Tuesday, November 12, 2013

Ready Player One - Ernest Cline

Ready Player One
I'm a nerd.

I will admit it. My husband reminds me all the time when I reference anything, well, nerdy. I like to think, however, that I am a casual nerd. I enjoy pretty mainstream nerd activity. Harry Potter, Star Wars, Lord of the Rings, etc. The deepest I've ventured into nerd territory is either when I watched through the reboot of Battlestar Galactica a few years back or the years I knew about Comic Con events (only because of the LOST panels, I swear!). Anything beyond that, I claim "normalcy."

My biggest justification of my normalcy is the fact that I've never gotten into video games. Sure, I liked playing The Sims and Zoo Tycoon in my early teenage years, but who didn't? We never had a game console growing up and the only time my fingers perform with true dexterity and skill is on a keyboard, not a controller.

How I ended up with a book in hand that drew so extensively from the gamer world, I don't quite know. How I ended up enjoying it - well, that's less of a mystery. But, I'm getting there.

Ready Player One is set in the not-so-distant future. The world has basically exhausted its energy supplies. Travel is possible only for the super wealthy and the majority of the poor live in giant stacks of trailer homes. The population as a whole, rich or poor, spend the majority of their time on OASIS, a huge virtual reality world that has all but replaced real life.

The creator of OASIS, upon his death, left a treasure hunt for the world. The prize: his entire fortune and company. Growing up in the 80s, the founder was obsessed with 80s pop culture and wove its intricacies into his online game. Ready Player One follows the exploits of Wade Watts, a nerdy teenager on the hunt for the prize. Wade is the first player for land on the scoreboard.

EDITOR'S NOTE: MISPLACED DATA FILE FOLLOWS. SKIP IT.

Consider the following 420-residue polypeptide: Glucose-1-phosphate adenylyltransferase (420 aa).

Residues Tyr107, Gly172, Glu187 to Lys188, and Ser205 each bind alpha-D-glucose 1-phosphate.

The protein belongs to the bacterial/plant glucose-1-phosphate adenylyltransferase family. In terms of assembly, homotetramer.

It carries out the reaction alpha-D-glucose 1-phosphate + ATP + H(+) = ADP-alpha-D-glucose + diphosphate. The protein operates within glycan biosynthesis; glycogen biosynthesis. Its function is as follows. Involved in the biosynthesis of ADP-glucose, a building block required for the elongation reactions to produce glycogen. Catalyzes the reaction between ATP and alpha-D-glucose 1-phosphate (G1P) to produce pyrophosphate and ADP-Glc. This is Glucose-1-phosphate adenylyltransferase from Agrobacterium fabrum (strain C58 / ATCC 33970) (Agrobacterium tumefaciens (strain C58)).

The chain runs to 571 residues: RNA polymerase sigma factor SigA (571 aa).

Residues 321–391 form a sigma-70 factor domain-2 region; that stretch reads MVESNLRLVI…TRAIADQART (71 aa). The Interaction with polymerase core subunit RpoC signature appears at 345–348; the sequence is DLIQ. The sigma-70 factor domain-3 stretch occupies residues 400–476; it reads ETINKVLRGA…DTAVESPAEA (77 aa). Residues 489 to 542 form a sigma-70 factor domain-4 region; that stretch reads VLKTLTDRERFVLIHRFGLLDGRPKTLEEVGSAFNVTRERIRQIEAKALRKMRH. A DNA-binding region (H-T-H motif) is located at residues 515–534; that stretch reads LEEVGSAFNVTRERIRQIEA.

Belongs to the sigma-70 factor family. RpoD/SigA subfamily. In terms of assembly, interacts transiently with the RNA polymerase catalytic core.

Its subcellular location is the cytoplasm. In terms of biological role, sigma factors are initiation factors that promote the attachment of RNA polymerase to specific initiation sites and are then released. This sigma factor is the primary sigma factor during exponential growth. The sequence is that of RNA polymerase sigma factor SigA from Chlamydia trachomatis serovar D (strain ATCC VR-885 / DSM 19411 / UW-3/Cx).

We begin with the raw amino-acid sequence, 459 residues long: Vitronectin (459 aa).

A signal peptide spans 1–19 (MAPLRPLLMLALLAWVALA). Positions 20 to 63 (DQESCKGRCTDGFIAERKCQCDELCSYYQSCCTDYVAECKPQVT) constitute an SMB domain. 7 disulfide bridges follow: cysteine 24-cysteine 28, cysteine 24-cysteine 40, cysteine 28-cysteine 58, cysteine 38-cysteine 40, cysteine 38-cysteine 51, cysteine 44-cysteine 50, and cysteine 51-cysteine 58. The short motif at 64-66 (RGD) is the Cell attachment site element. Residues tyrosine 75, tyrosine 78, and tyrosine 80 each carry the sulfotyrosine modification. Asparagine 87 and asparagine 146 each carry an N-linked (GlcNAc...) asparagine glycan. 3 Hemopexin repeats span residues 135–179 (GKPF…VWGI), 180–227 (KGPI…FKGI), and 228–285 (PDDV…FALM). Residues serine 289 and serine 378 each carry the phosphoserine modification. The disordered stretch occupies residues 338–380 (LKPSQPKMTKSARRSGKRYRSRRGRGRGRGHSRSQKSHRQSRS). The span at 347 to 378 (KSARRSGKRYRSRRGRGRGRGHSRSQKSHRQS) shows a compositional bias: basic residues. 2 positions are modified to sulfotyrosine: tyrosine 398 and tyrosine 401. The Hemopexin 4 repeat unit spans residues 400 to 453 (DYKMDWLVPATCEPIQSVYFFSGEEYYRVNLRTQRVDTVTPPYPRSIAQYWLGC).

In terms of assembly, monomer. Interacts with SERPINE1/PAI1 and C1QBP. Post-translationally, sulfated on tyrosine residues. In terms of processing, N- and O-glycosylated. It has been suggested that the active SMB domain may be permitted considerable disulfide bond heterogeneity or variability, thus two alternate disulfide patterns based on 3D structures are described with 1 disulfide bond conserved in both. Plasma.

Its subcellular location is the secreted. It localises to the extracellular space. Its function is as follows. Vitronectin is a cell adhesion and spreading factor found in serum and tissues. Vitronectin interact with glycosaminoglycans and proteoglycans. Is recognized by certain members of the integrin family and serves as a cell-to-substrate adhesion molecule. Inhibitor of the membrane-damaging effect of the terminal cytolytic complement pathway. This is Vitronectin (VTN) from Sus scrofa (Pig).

Cline weaves in far more 80s references than I would ever be able to catch. I was a late 80s baby, so I caught a lot of the references, but not nearly all of them. Cline also used a lot of video game lingo and references - after all, the book is set mainly in a giant video game. Thankfully, he took the time to spell out the necessary explanations for us surface nerds. Of course, I'm also indebted to our podcasting friends Josh & Chuck for putting out an episode about D&D right before I read this book. It definitely helped me understand the sections that referenced that classic role playing game.

Easily the funniest part of the book for me was the reinvention of Columbus, OH. In the novel, the founder of OASIS hails from Middletown, OH. He sets up his empire in Columbus, consequentially turning it into a "high-tech Mecca." Having grown up in Columbus, it's so hard for me to picture it as a center of technological innovation, or really a Mecca of any type. (To all you Columbus-lovers out there, I realize it's a great city and has a lot going for it. I'm just saying...it's no Silicon Valley.)

In the midst of a fun, light-hearted book, one sentence really stood out to me. Cline describes this future world as one where "the era of cheap, abundant energy [has drawn] to a close..."  When I read that, I had this epiphany. I realized that we really are living in such an era. People in previous centuries could not come close to accessing the amount of energy we do. We hear about this era ending all the time, but I think this was first time I realized that this is probably going to happen for real in my lifetime. As any human tends to do, I think of my era as infinite, rather than the passing time it is. 

Ready Player One was very different from other dystopian I have read. I liked that. It was fun and very fast-paced. The continual need to find the next clue for the characters kept me engaged all the way to the end. It's probably a bit too nerdy for some, even a touch too far for me at times. Overall, though, I do recommend it - especially if you are an 80s kid!

Pages: 374
Date Completed: October 24, 2013

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